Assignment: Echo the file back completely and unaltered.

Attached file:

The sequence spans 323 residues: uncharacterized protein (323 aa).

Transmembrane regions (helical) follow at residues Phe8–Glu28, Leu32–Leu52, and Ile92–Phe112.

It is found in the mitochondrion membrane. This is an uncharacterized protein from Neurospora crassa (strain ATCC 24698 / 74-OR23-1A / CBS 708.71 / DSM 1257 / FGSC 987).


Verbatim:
The sequence spans 323 residues: uncharacterized protein (323 aa).

Transmembrane regions (helical) follow at residues Phe8–Glu28, Leu32–Leu52, and Ile92–Phe112.

It is found in the mitochondrion membrane. This is an uncharacterized protein from Neurospora crassa (strain ATCC 24698 / 74-OR23-1A / CBS 708.71 / DSM 1257 / FGSC 987).